The first short, David Bruckner’s Amateur Night, is a decent morality play about a group of young men who plan to secretly film a drunken fling. The short film ends memorably but the events are infinitely more unsettling before the predictable twist ending. Amateur Night is followed by Second Honeymoon, a lackadaisical horror story about a couple on the road who are possibly being stalked. The couple in question isn’t particularly interesting, either in their happiness or their subtle discord, and the ending is both abrupt and dissatisfying, although it does feature some effectively creepy practical effects.
The third short, Tuesday the 17th, feels like it’s supposed to be tongue-in-cheek but instead just feels arch and unbelievable, particularly in context with the rest of V/H/S’s offerings. The story centers around a group of kids camping out on the same place where grisly murders occurred years before. The film’s twist is actually very clever, and could have been adapted into a pretty engaging feature film, but the overall effect is rushed and cloying. Friday the 17th does deserve credit for taking advantage of the VHS aesthetic, using familiar recording issues (to those of us who actually remember VHS in the first place) for supernatural effect.
In contrast, The Sick Thing That Happened to Emily When She Was Younger isn’t even on VHS at all. Joe Swanberg’s film takes place entirely on Skype, where a young college girl tries to convince her long-distance boyfriend that her apartment is haunted. The Sick Thing is more than a clever gimmick, it’s also a disturbing film on many levels, and actually managed to frighten me in the theater (a rare feat). I won’t elaborate any further, since I encourage you to discover it for yourself.
Radio Silence’s 10/31/98 doesn’t elicit the same dread as the film that precedes it, but it’s a different kind of horror movie altogether. A group of young men on their way to a Halloween party accidentally wind up in a haunted house that they think is a tourist attraction, only to discover that’s very real. Radio Silence keeps the tension ratcheted and whip out some truly impressive special effects on what had to have been a limited budget. It’s not un-scary, but its focus seems to be on thrills more than abject terror, and indeed, it is thrilling.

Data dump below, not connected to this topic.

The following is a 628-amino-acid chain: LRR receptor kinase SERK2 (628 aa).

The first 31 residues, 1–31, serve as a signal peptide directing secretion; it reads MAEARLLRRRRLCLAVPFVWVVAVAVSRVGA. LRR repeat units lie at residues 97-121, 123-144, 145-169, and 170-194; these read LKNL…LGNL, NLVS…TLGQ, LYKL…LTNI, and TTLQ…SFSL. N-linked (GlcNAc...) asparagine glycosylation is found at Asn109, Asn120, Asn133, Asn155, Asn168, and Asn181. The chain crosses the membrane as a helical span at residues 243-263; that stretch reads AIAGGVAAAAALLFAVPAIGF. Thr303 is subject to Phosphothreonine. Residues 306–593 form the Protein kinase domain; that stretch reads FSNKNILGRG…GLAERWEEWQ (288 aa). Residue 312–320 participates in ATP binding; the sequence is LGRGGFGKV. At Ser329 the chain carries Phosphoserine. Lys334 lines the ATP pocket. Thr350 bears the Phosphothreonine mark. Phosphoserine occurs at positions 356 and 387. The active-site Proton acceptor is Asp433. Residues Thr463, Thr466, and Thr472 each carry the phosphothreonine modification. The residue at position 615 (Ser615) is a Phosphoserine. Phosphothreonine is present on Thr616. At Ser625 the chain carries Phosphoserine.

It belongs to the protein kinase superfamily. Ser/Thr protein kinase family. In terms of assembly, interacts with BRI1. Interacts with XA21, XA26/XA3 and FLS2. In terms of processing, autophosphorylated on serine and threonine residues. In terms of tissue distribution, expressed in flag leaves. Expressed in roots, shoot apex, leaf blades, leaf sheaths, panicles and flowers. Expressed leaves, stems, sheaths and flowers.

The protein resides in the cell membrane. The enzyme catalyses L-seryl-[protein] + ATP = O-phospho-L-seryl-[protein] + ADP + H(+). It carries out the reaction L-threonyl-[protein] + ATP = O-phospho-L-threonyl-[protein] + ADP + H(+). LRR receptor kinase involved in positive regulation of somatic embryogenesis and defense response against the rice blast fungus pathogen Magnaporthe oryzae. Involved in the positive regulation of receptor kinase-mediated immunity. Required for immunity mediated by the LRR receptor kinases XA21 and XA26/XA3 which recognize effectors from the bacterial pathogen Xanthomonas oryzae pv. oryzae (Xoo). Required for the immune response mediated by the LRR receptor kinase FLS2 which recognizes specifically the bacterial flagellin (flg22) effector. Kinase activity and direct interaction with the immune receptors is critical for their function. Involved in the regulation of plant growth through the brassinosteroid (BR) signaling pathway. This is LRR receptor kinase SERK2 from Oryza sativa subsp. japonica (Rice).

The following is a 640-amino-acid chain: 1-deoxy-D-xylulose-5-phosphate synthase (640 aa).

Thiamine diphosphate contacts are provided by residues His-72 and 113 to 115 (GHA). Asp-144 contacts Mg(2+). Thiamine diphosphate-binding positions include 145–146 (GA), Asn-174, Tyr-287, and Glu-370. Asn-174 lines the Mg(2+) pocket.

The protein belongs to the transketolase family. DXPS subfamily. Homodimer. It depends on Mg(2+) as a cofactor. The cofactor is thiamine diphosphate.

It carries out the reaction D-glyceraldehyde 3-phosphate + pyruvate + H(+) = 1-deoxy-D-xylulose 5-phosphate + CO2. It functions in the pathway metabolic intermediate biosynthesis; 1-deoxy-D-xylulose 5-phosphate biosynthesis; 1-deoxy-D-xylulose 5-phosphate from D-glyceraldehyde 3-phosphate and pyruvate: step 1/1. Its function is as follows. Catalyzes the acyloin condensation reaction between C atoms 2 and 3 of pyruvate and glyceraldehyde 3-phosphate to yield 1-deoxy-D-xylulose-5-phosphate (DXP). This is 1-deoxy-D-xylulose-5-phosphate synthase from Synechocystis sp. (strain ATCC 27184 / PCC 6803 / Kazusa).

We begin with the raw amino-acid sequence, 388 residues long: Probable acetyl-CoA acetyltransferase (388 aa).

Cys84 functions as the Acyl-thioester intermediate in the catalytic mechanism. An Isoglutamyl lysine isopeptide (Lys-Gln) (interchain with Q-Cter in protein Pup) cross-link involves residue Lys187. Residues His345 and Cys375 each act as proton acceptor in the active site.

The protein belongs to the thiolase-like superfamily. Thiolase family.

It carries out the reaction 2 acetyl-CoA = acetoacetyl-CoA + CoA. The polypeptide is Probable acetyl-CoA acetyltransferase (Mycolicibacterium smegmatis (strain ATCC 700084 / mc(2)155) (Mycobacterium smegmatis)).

The balance is off in V/H/S, or should I say the tracking is, but the quality of the final two installments in particular is probably enough to make it worth watching for horror enthusiasts. Unfortunately, the premise is just muddy and confusing, since half the short films aren’t even shot on VHS, and the other half have a contemporary setting that makes the use of VHS implausible. The main characters, the hooligans watching the tapes in the first place, shoot on VHS and then convert it to digital to put it on the internet? Why don’t they spring for a $40 digital camera and save themselves the time? Or just steal? And who put the rest of these videos – particularly the Skype installment – on VHS in the first place? What was the point?
I suppose the point was to just exploit a momentarily popular horror convention. As such, V/H/S feels more like a gimmick than a real film. In that respect, I suppose it deserves credit for embodying the whole found footage horror genre: there’s a few highlights, most of it doesn’t work at all, and after a while the “reality” feels especially artificial.